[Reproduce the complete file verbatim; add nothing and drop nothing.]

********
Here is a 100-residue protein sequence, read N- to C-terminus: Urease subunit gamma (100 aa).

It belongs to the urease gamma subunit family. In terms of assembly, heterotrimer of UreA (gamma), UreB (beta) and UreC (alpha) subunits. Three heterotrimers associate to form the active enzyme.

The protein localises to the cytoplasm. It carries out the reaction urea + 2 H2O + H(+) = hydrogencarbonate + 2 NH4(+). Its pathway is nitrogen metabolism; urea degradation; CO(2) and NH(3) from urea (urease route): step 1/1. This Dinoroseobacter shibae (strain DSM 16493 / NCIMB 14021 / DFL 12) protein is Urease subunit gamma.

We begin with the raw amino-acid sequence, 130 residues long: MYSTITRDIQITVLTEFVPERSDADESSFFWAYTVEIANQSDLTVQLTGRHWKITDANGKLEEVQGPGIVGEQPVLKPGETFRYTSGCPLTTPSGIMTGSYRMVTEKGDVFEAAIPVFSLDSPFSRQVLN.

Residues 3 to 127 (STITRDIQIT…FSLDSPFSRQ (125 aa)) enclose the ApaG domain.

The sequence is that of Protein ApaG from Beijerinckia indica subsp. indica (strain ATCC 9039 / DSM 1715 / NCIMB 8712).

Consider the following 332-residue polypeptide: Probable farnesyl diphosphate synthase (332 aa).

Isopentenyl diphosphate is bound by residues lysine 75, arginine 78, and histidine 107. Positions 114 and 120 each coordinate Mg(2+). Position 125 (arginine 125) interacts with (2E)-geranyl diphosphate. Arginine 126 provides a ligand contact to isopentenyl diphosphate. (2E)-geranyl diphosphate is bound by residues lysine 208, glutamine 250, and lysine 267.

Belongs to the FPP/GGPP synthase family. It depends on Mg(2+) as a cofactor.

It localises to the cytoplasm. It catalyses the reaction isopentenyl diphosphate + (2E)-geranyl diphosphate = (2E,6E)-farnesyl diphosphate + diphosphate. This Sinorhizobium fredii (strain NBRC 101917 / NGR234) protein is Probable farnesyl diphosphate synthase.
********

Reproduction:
Here is a 100-residue protein sequence, read N- to C-terminus: Urease subunit gamma (100 aa).

It belongs to the urease gamma subunit family. In terms of assembly, heterotrimer of UreA (gamma), UreB (beta) and UreC (alpha) subunits. Three heterotrimers associate to form the active enzyme.

The protein localises to the cytoplasm. It carries out the reaction urea + 2 H2O + H(+) = hydrogencarbonate + 2 NH4(+). Its pathway is nitrogen metabolism; urea degradation; CO(2) and NH(3) from urea (urease route): step 1/1. This Dinoroseobacter shibae (strain DSM 16493 / NCIMB 14021 / DFL 12) protein is Urease subunit gamma.

We begin with the raw amino-acid sequence, 130 residues long: MYSTITRDIQITVLTEFVPERSDADESSFFWAYTVEIANQSDLTVQLTGRHWKITDANGKLEEVQGPGIVGEQPVLKPGETFRYTSGCPLTTPSGIMTGSYRMVTEKGDVFEAAIPVFSLDSPFSRQVLN.

Residues 3 to 127 (STITRDIQIT…FSLDSPFSRQ (125 aa)) enclose the ApaG domain.

The sequence is that of Protein ApaG from Beijerinckia indica subsp. indica (strain ATCC 9039 / DSM 1715 / NCIMB 8712).

Consider the following 332-residue polypeptide: Probable farnesyl diphosphate synthase (332 aa).

Isopentenyl diphosphate is bound by residues lysine 75, arginine 78, and histidine 107. Positions 114 and 120 each coordinate Mg(2+). Position 125 (arginine 125) interacts with (2E)-geranyl diphosphate. Arginine 126 provides a ligand contact to isopentenyl diphosphate. (2E)-geranyl diphosphate is bound by residues lysine 208, glutamine 250, and lysine 267.

Belongs to the FPP/GGPP synthase family. It depends on Mg(2+) as a cofactor.

It localises to the cytoplasm. It catalyses the reaction isopentenyl diphosphate + (2E)-geranyl diphosphate = (2E,6E)-farnesyl diphosphate + diphosphate. This Sinorhizobium fredii (strain NBRC 101917 / NGR234) protein is Probable farnesyl diphosphate synthase.